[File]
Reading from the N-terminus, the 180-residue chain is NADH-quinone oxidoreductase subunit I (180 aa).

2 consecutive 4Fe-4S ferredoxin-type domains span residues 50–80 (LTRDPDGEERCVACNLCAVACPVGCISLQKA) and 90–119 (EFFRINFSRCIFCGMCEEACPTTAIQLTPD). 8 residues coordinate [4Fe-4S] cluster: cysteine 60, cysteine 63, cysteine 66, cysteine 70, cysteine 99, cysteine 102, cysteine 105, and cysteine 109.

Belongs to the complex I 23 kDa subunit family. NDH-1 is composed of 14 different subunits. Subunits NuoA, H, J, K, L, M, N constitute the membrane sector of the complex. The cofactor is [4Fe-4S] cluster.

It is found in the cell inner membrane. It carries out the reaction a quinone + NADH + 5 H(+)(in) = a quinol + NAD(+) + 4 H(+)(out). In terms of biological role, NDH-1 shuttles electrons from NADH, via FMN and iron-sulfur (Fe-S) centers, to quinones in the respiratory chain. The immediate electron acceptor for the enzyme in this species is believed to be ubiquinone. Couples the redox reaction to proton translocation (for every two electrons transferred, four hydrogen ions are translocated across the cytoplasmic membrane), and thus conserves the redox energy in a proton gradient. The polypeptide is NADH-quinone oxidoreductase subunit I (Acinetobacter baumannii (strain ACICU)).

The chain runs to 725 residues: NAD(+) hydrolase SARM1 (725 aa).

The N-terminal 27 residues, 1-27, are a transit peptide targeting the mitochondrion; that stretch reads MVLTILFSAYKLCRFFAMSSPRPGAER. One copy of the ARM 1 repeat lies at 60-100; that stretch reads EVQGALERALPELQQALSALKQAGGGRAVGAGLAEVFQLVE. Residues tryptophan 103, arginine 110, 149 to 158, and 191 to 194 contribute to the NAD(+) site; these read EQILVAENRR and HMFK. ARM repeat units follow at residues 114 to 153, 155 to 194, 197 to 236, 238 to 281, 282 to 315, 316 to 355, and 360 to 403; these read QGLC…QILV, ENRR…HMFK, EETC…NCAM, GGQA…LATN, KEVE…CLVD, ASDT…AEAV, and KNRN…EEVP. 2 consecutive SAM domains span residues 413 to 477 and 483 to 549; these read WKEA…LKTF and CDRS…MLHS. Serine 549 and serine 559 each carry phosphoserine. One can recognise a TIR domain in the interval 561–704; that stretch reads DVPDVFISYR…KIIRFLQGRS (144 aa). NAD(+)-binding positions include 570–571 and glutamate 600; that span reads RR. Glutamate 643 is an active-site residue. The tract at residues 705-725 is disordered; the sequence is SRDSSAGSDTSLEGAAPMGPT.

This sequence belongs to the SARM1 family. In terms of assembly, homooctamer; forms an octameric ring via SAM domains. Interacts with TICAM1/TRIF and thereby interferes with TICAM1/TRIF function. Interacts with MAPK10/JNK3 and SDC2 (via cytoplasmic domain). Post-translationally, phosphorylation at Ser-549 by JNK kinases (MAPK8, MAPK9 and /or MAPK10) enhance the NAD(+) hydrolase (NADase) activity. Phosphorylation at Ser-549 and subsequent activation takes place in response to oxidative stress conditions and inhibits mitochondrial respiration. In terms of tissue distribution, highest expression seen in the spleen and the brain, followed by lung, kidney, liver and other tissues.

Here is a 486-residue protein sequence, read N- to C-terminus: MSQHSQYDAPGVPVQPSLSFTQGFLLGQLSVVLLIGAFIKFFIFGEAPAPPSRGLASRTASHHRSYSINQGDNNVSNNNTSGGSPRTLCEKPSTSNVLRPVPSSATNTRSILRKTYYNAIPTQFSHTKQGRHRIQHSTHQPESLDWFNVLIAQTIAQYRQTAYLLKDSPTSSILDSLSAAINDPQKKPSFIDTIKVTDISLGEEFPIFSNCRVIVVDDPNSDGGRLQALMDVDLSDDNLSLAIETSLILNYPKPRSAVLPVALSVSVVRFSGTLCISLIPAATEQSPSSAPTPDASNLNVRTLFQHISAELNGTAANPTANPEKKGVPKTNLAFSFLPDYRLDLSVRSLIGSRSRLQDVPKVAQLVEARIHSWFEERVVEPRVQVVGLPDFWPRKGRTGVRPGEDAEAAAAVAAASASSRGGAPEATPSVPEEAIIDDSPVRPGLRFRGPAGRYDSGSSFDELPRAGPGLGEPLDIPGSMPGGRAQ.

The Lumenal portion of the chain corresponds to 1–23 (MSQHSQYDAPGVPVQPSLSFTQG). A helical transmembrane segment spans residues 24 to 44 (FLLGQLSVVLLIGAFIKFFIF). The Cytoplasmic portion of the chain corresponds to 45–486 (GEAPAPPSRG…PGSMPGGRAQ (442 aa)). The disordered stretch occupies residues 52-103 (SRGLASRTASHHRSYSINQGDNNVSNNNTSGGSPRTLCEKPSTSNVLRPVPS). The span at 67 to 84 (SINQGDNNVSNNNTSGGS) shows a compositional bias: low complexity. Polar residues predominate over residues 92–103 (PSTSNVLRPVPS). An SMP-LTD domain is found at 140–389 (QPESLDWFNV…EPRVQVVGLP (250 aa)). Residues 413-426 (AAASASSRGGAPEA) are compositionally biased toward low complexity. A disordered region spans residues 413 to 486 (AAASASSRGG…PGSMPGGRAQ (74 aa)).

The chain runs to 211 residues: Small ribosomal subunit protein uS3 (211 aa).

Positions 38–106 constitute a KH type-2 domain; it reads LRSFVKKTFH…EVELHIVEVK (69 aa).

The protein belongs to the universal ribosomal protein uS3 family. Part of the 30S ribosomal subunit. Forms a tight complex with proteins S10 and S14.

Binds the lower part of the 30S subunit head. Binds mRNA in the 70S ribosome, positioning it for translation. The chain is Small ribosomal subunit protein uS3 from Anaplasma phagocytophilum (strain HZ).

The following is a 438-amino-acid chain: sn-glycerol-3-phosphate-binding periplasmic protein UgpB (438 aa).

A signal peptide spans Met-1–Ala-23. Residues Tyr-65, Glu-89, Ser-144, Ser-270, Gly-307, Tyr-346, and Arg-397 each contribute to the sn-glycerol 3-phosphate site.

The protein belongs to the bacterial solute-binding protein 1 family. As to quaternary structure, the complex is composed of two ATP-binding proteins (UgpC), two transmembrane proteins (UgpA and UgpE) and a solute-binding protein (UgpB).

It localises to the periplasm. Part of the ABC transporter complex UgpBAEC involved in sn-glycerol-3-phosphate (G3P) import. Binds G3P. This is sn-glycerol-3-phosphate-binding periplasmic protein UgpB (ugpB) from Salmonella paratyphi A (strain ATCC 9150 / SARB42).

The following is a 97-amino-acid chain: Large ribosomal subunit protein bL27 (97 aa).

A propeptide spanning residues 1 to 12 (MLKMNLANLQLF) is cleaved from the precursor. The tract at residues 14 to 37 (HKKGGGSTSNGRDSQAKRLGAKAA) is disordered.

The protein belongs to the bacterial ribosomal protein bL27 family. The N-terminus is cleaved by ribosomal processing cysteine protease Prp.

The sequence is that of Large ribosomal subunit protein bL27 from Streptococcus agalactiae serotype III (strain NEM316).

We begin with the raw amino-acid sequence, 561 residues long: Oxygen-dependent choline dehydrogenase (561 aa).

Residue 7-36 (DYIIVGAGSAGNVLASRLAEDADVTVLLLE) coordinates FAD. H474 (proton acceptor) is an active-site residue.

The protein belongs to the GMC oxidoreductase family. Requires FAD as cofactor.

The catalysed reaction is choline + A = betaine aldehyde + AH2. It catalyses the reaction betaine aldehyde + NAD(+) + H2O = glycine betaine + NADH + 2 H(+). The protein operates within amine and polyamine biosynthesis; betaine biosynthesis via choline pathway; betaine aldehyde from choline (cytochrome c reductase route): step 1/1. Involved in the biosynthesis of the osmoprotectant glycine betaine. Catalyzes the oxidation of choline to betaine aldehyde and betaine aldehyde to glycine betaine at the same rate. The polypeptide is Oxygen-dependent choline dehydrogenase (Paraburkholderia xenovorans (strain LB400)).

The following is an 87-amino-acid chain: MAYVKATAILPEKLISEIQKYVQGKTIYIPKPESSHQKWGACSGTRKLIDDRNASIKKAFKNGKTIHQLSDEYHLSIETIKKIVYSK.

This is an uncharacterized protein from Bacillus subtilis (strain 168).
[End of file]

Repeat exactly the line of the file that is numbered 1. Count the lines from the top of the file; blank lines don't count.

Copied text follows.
Reading from the N-terminus, the 180-residue chain is NADH-quinone oxidoreductase subunit I (180 aa).